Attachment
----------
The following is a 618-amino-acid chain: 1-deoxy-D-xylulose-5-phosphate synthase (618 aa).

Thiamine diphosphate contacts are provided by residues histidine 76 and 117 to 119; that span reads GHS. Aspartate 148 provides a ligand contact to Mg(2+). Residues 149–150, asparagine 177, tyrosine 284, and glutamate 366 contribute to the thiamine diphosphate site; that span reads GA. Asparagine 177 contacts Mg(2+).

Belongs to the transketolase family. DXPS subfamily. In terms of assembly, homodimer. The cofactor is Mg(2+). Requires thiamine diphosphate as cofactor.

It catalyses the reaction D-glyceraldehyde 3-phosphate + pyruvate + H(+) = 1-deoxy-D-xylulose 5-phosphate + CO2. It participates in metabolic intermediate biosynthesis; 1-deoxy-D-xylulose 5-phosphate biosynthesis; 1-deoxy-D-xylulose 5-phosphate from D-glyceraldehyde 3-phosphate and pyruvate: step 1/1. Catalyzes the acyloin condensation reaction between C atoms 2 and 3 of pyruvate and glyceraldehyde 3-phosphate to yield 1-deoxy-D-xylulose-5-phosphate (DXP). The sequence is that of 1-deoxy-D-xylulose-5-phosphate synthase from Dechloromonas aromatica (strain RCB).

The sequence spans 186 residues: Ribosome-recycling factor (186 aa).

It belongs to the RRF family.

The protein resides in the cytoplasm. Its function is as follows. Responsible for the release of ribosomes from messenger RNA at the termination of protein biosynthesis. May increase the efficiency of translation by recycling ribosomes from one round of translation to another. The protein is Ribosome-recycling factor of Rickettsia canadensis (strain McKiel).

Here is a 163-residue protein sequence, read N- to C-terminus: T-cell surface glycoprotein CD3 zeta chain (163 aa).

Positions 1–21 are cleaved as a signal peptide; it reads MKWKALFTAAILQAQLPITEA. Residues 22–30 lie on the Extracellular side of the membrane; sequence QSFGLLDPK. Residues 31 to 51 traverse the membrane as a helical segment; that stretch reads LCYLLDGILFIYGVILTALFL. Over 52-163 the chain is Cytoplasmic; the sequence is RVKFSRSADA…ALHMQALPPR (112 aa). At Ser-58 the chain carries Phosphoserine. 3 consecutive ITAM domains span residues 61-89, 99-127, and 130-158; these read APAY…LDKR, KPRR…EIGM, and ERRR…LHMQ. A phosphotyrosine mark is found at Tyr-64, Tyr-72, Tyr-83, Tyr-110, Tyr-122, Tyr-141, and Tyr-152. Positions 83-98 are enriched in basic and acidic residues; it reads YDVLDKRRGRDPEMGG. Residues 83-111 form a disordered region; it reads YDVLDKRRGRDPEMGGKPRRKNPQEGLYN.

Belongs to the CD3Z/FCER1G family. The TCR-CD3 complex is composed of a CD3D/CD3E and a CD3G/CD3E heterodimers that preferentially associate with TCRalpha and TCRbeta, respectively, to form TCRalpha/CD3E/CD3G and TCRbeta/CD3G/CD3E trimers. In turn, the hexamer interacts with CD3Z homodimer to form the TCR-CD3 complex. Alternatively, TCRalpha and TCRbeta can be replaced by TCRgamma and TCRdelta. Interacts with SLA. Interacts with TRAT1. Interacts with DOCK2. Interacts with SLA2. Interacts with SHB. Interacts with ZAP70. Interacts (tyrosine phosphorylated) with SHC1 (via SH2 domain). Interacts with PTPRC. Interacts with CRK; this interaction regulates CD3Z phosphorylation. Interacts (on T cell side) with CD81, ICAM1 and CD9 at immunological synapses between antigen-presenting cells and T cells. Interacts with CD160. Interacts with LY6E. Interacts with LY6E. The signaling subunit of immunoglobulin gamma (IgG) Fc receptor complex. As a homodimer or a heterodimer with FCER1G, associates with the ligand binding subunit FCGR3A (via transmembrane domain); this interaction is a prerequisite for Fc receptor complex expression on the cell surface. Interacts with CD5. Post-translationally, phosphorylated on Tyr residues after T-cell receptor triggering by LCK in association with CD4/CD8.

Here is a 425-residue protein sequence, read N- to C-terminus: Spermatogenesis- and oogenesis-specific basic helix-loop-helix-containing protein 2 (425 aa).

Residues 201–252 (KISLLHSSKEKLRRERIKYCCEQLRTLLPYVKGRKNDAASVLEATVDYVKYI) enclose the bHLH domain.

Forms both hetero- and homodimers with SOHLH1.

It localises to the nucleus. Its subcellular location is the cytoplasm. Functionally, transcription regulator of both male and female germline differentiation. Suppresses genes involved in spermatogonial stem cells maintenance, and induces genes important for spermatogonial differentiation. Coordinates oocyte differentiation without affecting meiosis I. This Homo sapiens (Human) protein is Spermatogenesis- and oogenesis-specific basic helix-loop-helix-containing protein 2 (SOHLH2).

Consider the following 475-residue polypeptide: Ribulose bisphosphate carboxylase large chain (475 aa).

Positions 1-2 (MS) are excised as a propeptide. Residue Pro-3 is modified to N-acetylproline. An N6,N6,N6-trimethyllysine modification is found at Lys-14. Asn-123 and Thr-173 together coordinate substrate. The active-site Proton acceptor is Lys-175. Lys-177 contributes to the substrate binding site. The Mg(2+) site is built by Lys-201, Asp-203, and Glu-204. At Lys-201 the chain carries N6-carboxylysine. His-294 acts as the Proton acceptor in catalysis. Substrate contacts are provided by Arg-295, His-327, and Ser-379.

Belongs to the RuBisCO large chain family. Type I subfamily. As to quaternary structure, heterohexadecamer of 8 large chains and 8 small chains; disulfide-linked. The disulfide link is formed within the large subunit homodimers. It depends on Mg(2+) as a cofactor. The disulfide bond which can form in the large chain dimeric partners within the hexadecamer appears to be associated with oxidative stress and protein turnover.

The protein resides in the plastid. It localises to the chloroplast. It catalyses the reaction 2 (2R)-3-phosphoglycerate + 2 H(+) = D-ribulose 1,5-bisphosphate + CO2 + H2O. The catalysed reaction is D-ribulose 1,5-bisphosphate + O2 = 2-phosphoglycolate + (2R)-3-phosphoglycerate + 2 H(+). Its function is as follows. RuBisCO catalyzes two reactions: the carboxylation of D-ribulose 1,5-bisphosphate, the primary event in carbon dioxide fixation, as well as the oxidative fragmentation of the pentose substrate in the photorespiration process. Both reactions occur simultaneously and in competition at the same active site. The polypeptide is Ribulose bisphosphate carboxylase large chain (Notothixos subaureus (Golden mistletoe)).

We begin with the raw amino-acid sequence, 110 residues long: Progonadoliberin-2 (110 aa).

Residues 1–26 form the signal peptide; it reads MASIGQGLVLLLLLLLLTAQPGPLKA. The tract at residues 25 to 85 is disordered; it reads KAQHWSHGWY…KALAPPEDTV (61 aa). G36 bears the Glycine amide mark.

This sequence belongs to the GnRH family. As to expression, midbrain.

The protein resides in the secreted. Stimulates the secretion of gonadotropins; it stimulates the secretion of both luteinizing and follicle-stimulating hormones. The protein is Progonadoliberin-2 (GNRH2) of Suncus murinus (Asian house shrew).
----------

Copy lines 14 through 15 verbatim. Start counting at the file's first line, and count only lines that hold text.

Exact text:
It localises to the nucleus. Its subcellular location is the cytoplasm. Functionally, transcription regulator of both male and female germline differentiation. Suppresses genes involved in spermatogonial stem cells maintenance, and induces genes important for spermatogonial differentiation. Coordinates oocyte differentiation without affecting meiosis I. This Homo sapiens (Human) protein is Spermatogenesis- and oogenesis-specific basic helix-loop-helix-containing protein 2 (SOHLH2).

Consider the following 475-residue polypeptide: Ribulose bisphosphate carboxylase large chain (475 aa).